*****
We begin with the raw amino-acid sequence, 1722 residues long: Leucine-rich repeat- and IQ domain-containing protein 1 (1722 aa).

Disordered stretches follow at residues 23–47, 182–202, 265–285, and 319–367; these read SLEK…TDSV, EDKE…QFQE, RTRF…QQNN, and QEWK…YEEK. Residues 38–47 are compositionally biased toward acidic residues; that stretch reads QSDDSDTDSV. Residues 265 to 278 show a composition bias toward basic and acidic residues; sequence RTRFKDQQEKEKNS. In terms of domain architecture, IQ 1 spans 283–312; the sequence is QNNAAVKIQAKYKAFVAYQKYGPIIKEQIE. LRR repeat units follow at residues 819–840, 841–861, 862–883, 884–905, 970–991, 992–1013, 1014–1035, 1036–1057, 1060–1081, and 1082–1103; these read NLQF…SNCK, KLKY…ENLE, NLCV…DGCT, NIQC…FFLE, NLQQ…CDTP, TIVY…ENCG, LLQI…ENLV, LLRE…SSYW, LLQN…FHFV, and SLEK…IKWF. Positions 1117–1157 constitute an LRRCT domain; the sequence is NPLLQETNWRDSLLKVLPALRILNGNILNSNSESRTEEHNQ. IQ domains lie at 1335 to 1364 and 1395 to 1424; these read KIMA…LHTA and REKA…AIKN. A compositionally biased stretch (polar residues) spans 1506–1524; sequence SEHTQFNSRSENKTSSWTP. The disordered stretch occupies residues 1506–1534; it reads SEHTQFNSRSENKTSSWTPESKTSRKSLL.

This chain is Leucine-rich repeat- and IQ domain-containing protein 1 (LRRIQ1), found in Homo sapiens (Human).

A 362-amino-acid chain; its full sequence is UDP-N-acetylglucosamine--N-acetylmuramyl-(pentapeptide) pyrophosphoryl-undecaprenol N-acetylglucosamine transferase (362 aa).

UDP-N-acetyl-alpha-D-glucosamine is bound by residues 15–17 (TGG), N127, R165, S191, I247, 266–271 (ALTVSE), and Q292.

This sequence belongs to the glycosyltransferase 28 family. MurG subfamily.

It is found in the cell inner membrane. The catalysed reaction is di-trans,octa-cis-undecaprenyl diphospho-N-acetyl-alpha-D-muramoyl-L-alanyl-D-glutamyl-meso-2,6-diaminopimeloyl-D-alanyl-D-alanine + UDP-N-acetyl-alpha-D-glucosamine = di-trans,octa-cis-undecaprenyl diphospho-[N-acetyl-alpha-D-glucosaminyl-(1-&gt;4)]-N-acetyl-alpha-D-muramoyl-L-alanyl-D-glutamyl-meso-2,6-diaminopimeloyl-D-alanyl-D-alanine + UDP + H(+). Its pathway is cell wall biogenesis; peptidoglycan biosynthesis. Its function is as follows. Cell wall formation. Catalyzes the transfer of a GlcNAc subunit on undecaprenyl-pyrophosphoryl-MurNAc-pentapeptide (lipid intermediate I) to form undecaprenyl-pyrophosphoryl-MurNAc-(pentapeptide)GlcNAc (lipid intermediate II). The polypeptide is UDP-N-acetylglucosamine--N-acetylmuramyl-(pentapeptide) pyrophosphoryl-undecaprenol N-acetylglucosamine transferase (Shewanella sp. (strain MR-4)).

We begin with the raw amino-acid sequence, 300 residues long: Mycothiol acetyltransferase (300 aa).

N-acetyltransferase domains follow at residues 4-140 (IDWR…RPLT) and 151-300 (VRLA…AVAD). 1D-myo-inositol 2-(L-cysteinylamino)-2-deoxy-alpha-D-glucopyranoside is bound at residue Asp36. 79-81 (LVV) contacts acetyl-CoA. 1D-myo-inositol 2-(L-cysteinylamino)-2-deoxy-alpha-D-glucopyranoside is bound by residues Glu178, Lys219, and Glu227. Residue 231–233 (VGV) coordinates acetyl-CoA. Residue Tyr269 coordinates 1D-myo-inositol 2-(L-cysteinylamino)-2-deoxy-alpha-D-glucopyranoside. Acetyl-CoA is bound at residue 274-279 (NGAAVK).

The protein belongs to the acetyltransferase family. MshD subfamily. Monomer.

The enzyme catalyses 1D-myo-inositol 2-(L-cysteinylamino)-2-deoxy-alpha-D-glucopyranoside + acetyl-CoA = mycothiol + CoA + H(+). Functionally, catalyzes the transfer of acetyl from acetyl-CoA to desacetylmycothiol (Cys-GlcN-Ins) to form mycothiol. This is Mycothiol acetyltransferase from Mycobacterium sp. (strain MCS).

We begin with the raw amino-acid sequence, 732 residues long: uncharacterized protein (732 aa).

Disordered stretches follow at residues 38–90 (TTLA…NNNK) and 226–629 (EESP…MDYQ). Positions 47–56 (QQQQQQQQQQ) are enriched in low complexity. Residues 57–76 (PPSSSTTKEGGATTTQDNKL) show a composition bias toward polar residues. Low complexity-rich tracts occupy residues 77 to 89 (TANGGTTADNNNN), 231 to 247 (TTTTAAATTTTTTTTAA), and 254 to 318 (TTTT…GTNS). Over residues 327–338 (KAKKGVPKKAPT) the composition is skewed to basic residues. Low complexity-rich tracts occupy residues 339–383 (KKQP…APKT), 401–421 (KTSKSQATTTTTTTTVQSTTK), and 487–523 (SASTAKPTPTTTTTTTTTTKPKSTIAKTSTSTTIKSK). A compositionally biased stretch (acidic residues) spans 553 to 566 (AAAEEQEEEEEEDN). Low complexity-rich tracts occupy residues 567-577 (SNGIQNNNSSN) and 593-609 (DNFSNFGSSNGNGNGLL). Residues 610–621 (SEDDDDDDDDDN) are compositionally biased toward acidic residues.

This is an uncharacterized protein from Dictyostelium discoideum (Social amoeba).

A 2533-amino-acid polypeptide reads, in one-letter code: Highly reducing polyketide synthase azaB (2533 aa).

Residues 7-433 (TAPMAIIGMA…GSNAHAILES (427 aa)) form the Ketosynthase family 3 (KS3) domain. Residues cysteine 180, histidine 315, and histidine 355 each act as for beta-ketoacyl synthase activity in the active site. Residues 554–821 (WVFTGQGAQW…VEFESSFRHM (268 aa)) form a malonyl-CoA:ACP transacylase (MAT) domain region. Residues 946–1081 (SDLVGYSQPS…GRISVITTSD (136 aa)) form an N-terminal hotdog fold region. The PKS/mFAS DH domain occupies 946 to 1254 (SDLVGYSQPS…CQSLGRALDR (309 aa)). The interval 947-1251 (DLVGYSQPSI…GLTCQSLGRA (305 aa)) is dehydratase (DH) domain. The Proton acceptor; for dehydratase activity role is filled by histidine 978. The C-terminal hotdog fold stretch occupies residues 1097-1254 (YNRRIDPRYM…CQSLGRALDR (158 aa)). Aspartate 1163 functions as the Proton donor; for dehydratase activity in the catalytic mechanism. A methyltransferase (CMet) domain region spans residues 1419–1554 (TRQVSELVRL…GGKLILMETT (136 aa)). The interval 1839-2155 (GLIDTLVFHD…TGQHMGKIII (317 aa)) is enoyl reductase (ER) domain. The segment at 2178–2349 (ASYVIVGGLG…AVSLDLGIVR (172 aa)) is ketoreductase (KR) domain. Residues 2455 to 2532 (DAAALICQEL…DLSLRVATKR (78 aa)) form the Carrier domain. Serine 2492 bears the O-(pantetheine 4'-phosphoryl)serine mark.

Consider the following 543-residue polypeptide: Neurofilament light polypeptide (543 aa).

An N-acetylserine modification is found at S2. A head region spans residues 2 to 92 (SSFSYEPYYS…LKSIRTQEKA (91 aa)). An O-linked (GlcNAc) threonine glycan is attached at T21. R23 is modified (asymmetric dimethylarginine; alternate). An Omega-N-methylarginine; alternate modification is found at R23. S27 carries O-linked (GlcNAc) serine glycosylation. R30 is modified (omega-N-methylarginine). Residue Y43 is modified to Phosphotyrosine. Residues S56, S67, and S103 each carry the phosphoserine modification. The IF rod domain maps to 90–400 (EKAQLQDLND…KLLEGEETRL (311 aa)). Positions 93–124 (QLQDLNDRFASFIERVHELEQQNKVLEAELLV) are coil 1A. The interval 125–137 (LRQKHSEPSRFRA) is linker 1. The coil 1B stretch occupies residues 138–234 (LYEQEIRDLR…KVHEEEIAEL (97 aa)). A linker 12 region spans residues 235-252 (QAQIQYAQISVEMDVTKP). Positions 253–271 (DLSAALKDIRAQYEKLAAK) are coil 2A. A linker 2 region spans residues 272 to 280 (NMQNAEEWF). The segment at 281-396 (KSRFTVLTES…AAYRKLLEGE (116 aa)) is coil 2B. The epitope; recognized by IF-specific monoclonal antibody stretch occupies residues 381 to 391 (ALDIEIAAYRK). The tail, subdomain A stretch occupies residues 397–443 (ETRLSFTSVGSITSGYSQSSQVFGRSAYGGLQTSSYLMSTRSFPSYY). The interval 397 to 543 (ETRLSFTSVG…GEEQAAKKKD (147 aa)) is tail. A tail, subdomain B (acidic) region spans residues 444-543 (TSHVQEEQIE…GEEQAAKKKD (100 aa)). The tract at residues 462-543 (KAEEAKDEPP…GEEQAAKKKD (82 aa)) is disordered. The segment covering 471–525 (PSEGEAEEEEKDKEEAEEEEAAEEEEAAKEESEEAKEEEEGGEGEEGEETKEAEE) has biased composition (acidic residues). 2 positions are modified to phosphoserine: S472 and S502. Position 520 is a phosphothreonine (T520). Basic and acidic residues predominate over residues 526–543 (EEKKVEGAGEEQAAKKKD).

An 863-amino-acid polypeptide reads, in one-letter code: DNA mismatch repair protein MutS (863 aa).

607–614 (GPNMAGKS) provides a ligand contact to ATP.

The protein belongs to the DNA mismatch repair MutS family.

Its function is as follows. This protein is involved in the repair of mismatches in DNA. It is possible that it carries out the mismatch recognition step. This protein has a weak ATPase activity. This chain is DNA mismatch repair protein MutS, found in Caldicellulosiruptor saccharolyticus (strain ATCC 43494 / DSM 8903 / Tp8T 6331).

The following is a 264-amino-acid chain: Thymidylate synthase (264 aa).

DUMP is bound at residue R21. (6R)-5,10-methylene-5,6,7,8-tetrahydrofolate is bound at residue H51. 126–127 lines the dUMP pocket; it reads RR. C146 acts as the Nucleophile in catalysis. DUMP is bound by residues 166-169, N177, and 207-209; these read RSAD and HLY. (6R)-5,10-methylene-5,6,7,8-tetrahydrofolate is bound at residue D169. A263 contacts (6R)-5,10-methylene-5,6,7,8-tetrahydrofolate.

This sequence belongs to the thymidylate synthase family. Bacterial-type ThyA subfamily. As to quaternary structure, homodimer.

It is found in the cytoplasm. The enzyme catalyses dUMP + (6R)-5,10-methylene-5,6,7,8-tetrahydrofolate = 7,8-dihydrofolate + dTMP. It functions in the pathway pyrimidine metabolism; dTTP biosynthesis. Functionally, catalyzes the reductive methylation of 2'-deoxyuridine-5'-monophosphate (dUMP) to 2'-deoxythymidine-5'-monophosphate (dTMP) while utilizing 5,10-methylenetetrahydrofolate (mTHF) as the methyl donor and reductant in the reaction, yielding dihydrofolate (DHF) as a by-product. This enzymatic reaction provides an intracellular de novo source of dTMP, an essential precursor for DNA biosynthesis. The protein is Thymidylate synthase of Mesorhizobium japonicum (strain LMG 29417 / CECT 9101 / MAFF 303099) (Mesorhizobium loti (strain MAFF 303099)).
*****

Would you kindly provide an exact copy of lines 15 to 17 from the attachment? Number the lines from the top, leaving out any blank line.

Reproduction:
A 2533-amino-acid polypeptide reads, in one-letter code: Highly reducing polyketide synthase azaB (2533 aa).

Residues 7-433 (TAPMAIIGMA…GSNAHAILES (427 aa)) form the Ketosynthase family 3 (KS3) domain. Residues cysteine 180, histidine 315, and histidine 355 each act as for beta-ketoacyl synthase activity in the active site. Residues 554–821 (WVFTGQGAQW…VEFESSFRHM (268 aa)) form a malonyl-CoA:ACP transacylase (MAT) domain region. Residues 946–1081 (SDLVGYSQPS…GRISVITTSD (136 aa)) form an N-terminal hotdog fold region. The PKS/mFAS DH domain occupies 946 to 1254 (SDLVGYSQPS…CQSLGRALDR (309 aa)). The interval 947-1251 (DLVGYSQPSI…GLTCQSLGRA (305 aa)) is dehydratase (DH) domain. The Proton acceptor; for dehydratase activity role is filled by histidine 978. The C-terminal hotdog fold stretch occupies residues 1097-1254 (YNRRIDPRYM…CQSLGRALDR (158 aa)). Aspartate 1163 functions as the Proton donor; for dehydratase activity in the catalytic mechanism. A methyltransferase (CMet) domain region spans residues 1419–1554 (TRQVSELVRL…GGKLILMETT (136 aa)). The interval 1839-2155 (GLIDTLVFHD…TGQHMGKIII (317 aa)) is enoyl reductase (ER) domain. The segment at 2178–2349 (ASYVIVGGLG…AVSLDLGIVR (172 aa)) is ketoreductase (KR) domain. Residues 2455 to 2532 (DAAALICQEL…DLSLRVATKR (78 aa)) form the Carrier domain. Serine 2492 bears the O-(pantetheine 4'-phosphoryl)serine mark.

Consider the following 543-residue polypeptide: Neurofilament light polypeptide (543 aa).